Black Point Manor
In 1885, O.D. Wetherell and G.B. Shaw purchased approximately half of a resort park known as Warwick Park located on the south shore of Geneva Lake at the area known as Black Point. The sunny side of the lake, exceptional views and the lagoon attracted the men to this property. They began construction of their residences, Linn Haven and Hill View, which were built overlooking the lagoon.
Oscar Daniel Wetherell had his own lumber yard in Chicago by the time he was 29 years old and branched out into storage elevators. Shortly after purchasing the Black Point property, he turned his business interests over to banking and formed Globe National Bank in 1890. He was so well respected for banking that he was appointed to Chicago’s City Comptroller by Democratic Mayor Harrison even though he was a Republican Alderman from the 4th ward. He was repeatedly asked to run for Mayor of Chicago, but always declined.
He was close friends with and possibly related through their wives, to G.B. Shaw, who was also in banking. Shaw was a Director at Metropolitan National Bank in Chicago. The two families vacationed for many summers together at the Wetherell home at the corner of Lake and Campbell in the village of Lake Geneva and they began building two homes overlooking the lagoon on Black Point in 1885.
The homes were completed in 1886 and 1887 and their three large steamers, Rambler, Mockingbird and Grayling were moored inside the Black Point Lagoon with drawbridges on each side for the boats to access the lake.
Shortly after the Wetherell and Shaw homes were completed, Conrad Seipp, a beer baron from Chicago, purchased the remaining 27 acres of the resort park to their west and built a large home, which they called Black Point Estate. According to the book Lake Geneva Newport of the West, by Ann Wolfmeyer and Mary Burns Gage, a couple of the Seipp’s children were out exploring the lake in a rowboat when they came upon the Black Point Lagoon by chance. Being out for an adventure, they entered the lagoon where they saw the three steamers.
They commented on how peaceful it was in the lagoon and that the water looked like glass. In mid-sentence, the young girl corrected herself and said it looked more like a mirror and then confusion came over her when she realized that she was looking at two houses that were mirror-images of each other and their reflection in the calm lagoon were mirror images of the houses. They burst out laughing as they realized they had seen a double reflection. Linn Haven and Hill View were built to be mirror images of each other overlooking the lagoon.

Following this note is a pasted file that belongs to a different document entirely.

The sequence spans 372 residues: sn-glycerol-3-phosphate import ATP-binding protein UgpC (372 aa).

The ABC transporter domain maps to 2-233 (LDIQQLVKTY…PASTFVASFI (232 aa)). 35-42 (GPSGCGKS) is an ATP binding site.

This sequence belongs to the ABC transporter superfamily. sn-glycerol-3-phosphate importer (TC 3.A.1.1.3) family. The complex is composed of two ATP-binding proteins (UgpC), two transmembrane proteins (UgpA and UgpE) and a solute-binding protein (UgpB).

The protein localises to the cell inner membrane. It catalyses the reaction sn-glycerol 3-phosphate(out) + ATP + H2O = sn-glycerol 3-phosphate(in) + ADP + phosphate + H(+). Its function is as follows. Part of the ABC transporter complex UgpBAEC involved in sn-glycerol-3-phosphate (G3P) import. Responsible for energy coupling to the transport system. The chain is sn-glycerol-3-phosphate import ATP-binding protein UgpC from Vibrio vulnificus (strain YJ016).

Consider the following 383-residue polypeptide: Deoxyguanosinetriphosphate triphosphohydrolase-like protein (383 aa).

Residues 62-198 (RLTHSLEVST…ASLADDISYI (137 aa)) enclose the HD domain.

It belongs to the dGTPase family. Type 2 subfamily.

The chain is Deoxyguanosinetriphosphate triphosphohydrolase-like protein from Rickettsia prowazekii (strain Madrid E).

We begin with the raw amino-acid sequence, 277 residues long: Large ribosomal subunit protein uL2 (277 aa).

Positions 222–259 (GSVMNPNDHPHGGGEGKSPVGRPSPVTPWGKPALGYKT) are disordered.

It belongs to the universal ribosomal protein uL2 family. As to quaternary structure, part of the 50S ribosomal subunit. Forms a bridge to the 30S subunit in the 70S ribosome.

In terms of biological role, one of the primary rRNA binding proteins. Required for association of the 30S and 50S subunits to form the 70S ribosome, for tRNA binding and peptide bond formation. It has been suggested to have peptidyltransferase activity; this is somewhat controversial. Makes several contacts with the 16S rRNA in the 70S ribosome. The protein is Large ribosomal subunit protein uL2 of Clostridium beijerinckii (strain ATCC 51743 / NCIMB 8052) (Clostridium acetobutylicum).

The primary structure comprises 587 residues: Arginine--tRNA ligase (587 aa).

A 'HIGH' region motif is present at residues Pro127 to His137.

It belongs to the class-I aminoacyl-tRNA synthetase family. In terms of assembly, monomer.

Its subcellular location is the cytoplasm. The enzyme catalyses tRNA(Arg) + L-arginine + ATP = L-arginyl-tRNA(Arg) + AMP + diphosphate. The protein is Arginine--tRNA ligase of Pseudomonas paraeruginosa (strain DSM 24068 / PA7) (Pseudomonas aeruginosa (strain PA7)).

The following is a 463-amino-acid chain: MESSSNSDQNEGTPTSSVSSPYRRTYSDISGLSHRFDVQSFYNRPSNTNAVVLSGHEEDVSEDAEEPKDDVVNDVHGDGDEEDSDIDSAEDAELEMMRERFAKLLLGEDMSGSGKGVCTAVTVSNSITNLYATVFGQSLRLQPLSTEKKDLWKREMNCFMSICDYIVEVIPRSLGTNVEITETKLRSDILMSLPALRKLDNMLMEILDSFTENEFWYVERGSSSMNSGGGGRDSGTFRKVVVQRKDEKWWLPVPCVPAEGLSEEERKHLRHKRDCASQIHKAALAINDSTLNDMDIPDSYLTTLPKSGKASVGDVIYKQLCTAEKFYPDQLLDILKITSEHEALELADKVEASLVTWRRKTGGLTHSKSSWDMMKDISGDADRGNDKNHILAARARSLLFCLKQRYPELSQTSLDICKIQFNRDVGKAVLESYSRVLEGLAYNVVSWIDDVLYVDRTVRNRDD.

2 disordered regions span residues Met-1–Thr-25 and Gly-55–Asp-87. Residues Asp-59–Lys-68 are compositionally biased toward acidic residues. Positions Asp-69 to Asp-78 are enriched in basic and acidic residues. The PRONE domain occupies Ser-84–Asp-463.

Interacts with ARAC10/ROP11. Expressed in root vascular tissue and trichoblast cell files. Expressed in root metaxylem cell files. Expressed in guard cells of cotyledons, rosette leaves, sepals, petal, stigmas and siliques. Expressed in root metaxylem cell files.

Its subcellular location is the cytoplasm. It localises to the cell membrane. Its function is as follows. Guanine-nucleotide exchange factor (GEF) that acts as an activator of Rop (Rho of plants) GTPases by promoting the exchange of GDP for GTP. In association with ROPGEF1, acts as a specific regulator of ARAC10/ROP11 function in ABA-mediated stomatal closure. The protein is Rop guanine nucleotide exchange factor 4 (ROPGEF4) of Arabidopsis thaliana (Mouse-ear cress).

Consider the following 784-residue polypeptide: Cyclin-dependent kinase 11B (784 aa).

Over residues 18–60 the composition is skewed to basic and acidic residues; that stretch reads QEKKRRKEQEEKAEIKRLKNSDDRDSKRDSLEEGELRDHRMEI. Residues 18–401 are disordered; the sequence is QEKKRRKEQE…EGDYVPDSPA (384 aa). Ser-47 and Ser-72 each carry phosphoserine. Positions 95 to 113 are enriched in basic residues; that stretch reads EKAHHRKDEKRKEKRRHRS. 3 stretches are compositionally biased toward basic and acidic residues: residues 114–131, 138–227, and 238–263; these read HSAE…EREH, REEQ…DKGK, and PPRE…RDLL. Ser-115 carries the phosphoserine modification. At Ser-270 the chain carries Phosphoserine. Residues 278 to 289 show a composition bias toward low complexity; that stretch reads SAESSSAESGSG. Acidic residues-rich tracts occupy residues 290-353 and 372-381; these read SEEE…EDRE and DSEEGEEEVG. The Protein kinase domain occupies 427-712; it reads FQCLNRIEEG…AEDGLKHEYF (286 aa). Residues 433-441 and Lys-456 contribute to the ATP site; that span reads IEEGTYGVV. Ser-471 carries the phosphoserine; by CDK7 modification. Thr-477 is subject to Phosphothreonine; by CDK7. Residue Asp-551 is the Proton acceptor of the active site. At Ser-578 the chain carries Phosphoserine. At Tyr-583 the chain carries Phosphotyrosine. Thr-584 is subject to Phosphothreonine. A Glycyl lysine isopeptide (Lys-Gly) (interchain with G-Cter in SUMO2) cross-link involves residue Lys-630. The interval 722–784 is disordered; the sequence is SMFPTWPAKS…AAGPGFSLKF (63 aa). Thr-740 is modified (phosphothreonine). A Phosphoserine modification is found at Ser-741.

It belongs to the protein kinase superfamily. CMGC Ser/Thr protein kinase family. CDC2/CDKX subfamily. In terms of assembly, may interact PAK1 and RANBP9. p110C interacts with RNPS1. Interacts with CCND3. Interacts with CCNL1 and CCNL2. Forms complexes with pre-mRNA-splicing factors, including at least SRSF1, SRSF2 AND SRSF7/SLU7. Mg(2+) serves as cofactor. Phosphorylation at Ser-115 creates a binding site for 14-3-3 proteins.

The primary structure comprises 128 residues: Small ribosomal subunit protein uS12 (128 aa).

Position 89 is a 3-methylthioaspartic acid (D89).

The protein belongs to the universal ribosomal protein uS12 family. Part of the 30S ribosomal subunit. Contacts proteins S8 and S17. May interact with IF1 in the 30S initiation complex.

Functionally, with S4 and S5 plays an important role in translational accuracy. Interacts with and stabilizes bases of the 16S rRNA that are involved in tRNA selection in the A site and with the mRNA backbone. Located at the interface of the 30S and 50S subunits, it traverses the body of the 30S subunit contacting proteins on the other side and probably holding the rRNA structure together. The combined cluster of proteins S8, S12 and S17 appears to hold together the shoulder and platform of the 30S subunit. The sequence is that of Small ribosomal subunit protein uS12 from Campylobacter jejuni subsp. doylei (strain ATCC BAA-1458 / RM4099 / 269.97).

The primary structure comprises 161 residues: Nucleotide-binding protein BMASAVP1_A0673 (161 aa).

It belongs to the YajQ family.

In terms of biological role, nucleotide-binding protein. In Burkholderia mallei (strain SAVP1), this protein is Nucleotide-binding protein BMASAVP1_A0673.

In late 1903, Wetherell and Shaw sold their properties to the Seipp family. Both Linn Haven and Hill View were razed shortly after and the property was used as green space and a playground for the Seipp’s children while the lagoon became home to the Seipp’s family steamers, the Lorelei, Nepenthe and Lively. In the winter, ice was harvested from the lagoon and used for refrigeration for the Seipp family.
In the early 1970s, six lots were sectioned off from the Seipp estate. The draw bridges were removed and boudlers were placed to close the openings of the lagoon. A twelve-level contemporary home was built on the the former Wetherell/Shaw property overlooking the lagoon. It was featured in Better Homes and Gardens magazine.
The home fell into disrepair and in 1999 the home was sold and eventually demolished, to make way for Black Point Manor, an 11,000 square foot home that was designed and built in grand scale and tradition of other historic homes on the shore of Geneva Lake.
Today, Seipp’s Black Point Estate and Gardens is still intact and located several properties to the west of the Manor. It has been preserved and serves as a historical museum run by the Wisconsin Historical Society. Visitors arrive by boat, just as the Seipp family did in a bygone era.
Black Point Manor, continues to be one of the most recognizable homes on the lake. With 5 acres, the historic Black Point Lagoon, perennial gardens and 464 feet of Geneva Lake frontage, this exquisitely planned estate is truly an architectural masterpiece that will stand the test of time.
The history of this property was retraced by Wendy Murphy of d’aprile properties with the help of David Desimone, curator of the Black Point Estates and Gardens, Lake Geneva Newport of the West by Ann Wolfmeyer and Mary Burns Gage, as well as the handbook Chicago Stocks and Bonds 1891.